First of all, it is important to define what you mean by bullying. One definition found on the internet that allows the observer to immediately identify bullying behavior is “chronic, frequent behavior that has at its core the intention to harm or intimidate”. However, as is usually the case, things are not that simple, as I will explain.
I will first address what to do in concrete terms if you think your child is being bullied. Then I will discuss the roots of bullying behavior, because understanding these is the best way to really stop bullying. Finally, I will consider a more comprehensive approach to prevent bullying – teaching friendship.
First of all, how do you know if your child is being bullied? It is not obvious. Preschool children are learning how to behave in groups of peers, and this requires learning how to communicate their desires and needs to other young children and learning how to make sense of the communications they receive from their peers. Children are learning how to share, how to play together, and how to compete. All of these activities involve exercising initiative and assertiveness, and this engages aggression. Aggression is not all bad. However, when you are just learning how to do these things in a group of peers, it is also not always smooth, and other kids are often intruding into your territory in one way or another. Your impulse control is not yet great, and you may push or pinch to get someone out of your space. When you want something that someone else has, it may be too hard for you to wait, and you may grab it away or “be mean” in some other way. This is not bullying. It is typical preschool behavior.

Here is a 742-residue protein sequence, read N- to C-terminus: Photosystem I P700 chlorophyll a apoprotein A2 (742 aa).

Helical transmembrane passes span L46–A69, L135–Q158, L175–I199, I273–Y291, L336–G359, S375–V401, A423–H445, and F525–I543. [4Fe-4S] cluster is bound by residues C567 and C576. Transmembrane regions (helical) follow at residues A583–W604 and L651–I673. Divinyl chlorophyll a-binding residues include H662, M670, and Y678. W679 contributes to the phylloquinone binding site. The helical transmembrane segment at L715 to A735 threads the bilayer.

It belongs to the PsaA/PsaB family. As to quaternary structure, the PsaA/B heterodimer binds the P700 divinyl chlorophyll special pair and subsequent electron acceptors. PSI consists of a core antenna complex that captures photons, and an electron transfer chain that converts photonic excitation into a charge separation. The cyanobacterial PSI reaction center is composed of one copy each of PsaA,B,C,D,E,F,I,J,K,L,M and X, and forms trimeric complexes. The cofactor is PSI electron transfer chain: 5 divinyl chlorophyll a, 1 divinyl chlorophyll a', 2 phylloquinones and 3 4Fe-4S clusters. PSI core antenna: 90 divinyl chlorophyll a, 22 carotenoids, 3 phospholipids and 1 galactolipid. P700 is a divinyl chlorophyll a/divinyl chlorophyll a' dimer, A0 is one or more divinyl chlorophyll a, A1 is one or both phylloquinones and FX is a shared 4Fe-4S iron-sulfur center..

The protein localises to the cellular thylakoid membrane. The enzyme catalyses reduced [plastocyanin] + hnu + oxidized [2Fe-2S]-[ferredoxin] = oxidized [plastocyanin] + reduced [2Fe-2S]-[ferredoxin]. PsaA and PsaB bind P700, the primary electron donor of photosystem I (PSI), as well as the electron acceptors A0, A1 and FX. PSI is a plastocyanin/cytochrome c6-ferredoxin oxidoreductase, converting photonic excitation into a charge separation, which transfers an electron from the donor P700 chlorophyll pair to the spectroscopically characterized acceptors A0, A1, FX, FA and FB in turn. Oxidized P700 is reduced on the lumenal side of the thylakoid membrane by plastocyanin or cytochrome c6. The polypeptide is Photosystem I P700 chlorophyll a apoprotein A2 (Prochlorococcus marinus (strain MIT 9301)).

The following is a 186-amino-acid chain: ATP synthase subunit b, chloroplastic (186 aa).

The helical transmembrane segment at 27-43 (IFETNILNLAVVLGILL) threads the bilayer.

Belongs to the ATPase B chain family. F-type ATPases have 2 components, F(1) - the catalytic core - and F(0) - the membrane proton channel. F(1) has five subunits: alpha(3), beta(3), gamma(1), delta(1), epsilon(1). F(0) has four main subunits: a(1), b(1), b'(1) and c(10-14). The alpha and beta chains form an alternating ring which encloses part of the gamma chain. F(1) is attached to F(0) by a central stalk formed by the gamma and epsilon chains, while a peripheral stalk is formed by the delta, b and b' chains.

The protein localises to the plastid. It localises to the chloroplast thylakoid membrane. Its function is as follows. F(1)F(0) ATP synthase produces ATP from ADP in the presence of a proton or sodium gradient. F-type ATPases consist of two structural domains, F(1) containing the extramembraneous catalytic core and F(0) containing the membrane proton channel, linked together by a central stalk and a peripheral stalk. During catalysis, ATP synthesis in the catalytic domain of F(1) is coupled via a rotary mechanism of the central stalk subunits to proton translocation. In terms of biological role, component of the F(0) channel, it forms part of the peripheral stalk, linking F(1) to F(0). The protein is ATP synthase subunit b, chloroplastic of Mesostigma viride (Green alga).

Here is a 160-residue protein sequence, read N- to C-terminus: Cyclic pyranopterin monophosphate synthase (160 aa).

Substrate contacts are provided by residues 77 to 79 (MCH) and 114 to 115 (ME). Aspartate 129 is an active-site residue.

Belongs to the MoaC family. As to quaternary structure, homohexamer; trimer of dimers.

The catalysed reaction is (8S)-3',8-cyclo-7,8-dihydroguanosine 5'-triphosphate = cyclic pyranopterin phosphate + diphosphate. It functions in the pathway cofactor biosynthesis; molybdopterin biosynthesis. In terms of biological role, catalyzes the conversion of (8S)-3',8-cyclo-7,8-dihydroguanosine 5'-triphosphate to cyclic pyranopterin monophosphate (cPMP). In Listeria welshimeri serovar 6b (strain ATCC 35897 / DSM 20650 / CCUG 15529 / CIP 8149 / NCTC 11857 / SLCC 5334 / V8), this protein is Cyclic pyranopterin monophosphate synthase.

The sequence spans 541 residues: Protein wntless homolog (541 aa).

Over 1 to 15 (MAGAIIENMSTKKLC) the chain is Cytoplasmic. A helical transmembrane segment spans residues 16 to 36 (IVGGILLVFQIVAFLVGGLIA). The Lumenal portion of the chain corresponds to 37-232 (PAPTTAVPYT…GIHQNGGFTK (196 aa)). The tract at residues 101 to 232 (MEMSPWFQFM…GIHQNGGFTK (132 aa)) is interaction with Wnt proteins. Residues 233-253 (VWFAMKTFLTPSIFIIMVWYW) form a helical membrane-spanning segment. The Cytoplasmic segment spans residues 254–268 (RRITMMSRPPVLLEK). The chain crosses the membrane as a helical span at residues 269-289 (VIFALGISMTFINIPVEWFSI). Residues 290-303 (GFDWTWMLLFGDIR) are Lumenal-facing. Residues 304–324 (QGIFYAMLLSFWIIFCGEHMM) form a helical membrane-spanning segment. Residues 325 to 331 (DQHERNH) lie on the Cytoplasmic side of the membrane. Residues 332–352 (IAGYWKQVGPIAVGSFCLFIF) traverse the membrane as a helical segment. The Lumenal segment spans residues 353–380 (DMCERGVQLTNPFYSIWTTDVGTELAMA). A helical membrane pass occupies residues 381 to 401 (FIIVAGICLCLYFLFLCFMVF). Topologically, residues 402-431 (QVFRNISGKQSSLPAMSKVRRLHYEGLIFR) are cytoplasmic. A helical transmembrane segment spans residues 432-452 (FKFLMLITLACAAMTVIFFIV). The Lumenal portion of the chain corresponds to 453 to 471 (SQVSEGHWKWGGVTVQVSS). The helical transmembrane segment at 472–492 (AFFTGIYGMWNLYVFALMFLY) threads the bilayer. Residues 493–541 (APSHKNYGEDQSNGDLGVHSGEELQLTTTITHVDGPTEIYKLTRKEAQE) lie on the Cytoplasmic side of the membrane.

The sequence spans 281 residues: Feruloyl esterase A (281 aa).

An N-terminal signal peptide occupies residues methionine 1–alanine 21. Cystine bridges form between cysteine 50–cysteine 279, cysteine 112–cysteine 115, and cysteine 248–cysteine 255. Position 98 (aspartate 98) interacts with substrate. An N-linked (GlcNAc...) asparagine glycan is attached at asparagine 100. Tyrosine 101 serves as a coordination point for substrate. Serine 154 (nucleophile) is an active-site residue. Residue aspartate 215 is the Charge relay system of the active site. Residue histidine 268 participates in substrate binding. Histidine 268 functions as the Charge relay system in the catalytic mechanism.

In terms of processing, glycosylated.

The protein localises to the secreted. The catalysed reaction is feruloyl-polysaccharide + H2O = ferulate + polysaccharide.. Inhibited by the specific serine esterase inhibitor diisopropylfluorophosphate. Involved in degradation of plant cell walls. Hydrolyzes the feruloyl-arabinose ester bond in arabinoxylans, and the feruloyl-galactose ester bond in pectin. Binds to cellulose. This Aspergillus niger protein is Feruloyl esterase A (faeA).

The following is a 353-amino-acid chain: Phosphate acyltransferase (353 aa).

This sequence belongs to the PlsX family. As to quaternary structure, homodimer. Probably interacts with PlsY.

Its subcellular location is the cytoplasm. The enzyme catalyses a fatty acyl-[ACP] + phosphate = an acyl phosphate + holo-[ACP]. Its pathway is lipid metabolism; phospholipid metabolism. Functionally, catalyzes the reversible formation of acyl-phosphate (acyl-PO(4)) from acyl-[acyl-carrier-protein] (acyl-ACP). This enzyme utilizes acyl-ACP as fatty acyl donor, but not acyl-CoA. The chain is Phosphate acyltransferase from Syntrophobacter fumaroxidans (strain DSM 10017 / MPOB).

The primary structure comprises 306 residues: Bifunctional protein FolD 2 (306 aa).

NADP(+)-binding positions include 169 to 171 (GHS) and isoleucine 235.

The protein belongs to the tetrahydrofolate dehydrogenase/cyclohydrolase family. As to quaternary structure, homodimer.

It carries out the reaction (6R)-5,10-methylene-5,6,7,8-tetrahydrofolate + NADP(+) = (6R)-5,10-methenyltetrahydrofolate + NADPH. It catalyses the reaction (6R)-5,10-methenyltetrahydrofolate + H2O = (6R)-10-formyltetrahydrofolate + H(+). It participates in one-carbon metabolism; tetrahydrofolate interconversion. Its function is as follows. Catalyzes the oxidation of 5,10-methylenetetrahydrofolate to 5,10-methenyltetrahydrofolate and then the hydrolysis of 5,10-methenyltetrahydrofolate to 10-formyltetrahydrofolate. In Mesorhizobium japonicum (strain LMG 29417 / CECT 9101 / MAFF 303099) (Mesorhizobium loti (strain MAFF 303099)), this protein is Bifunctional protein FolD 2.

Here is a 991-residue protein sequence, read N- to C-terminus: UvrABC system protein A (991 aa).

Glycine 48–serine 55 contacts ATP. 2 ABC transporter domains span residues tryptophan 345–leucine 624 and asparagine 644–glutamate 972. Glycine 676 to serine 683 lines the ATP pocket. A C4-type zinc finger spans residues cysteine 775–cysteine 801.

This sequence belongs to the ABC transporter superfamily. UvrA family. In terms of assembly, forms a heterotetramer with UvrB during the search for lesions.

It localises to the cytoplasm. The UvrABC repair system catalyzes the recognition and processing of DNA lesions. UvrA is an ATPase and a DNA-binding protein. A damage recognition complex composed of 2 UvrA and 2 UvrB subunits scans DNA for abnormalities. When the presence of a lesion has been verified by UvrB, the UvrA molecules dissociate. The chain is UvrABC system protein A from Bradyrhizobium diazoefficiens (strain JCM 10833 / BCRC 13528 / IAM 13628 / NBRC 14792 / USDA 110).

Lists of “warning signs” that your child is being bullied can be problematic because they include behaviors that are not at all specific to being bullied, such as suddenly being scared to go to school, or acting clingy and whiny. Even coming home with unexplained injuries or talking about one particular child doing mean things to him does not necessarily mean that your child is being bullied. This ambiguity should not present a particular problem, however, since if your child displays any of these behaviors it is a signal that something is going on that you will want to address, and the first step in doing that is to understand your child’s mind. Whether it turns out that your child is being bullied or having a big reaction to the birth of a sibling, you will want to know about it.
In the case of bullying, finding out whether or not bullying is really going on presents an important complication in itself. If the parent has some reason for believing the child is being bullied, then the parent’s questioning of the child may generate in the child the same belief. Children are very suggestible, especially to the words of adults in authority. This is not only a problem in terms of misidentifying a bullying situation and perhaps falsely accusing another child – which is bad enough. It is also a problem because in making these suggestions (often in the form of repeated questioning), the parent unwittingly usurps the agency of the child, overwhelms his mind, so to speak, and this works against the child developing a mind of his own.
In the next posting, I will discuss what to do if you decide your child is being bullied.